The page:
The Civil Rights Division of the Justice Department — one of the DOJ’s most important arms, charged with enforcing our nation’s anti-discrimination laws — has been experiencing some upheaval over the past few years. Several articles in the Washington Post have examined some of the conflicts within the division. See, e.g., here, here, and here.
We’ve learned that Democrats on the Senate Judiciary Committee may be taking a closer look at what’s going on over at the Civil Rights Division. And when they do, some of their attention may focus on the Special Litigation Section, headed by Shanetta Y. Cutlar.
Here’s an explanation of the Section’s mission, from its website:
[The Section is] charged with enforcing federal civil rights statutes in four major areas: Civil Rights of Institutionalized Persons, Conduct of Law Enforcement Agencies, Access to Reproductive Health Clinics and places of Religious Worship, and Religious Exercise of Institutionalized Persons. The Section undertakes investigations and litigation through the United States and its territories.
The Section Chief is Shanetta Cutlar, an award-winning litigatrix. And even though some attorneys and staff members have alleged that she’s “abusive” — what a subjective word! — Cutlar is a woman after our own heart. There’s nothing we love more than a high-powered female who takes charge of a situation and demands respect from her subordinates. We adore women in leadership roles who follow the teaching of Machiavelli: “[I]t is far safer to be feared than loved.”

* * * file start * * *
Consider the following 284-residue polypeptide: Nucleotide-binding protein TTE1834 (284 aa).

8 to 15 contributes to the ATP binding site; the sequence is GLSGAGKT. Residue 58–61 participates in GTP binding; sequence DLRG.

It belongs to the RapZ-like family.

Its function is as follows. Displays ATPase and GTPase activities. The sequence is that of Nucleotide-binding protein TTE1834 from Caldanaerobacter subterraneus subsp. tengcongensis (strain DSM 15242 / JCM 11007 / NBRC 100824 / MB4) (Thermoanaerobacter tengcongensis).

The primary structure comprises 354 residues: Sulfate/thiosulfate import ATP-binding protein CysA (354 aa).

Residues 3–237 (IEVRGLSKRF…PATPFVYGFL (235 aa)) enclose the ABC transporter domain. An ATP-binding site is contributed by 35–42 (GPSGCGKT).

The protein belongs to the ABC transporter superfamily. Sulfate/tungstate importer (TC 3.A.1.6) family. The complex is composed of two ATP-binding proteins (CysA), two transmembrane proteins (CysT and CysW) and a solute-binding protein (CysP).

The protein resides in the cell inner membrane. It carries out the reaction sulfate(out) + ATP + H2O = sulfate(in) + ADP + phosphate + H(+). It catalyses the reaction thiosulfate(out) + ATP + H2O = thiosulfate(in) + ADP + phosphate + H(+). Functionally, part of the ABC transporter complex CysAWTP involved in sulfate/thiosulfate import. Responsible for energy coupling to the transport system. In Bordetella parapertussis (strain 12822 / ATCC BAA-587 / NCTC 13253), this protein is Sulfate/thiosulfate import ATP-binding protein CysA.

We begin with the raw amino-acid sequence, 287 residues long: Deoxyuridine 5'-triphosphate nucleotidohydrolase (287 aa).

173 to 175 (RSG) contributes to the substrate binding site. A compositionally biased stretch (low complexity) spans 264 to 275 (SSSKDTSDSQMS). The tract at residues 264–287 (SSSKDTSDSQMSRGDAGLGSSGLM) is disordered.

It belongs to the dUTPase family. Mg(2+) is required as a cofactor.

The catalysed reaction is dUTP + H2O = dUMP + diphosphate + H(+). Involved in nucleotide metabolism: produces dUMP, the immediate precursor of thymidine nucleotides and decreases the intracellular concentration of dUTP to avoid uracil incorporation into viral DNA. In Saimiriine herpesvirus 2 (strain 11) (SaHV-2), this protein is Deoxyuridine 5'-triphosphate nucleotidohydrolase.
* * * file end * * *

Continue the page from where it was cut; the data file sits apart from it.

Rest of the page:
A former attorney in the Special Litigation Section, Ty Clevenger — a Stanford Law grad and former law clerk to the highly esteemed Judge Morris Arnold (8th Cir.) — had some issues with Cutlar and how she ran the Section. Last fall, Clevenger sent a letter to Deputy Attorney General Paul J. McNulty. Clevenger alleged that Cutlar — whom he described as “extremely intelligent” and “very charming,” but also “a Jekyll and Hyde personality” — created an “atmosphere of fear and paranoia” within the Section.
On October 4, 2006, Ty Clevenger sent his letter to McNulty. Clevenger’s office was searched overnight, and he was fired the next day. He is in the process of filing a whistleblower complaint.
Here’s the first page of Clevenger’s letter to the DAG:
There’s more. Juicy details about La Shanetta’s alleged behavior are described in the rest of Ty Clevenger’s letter. The letter has been distributed to all the Democrats on the Senate Judiciary Committee (with supporting documentation).
We reprint the entire Clevenger letter, which a source helpfully
leaked provided to us, after the jump.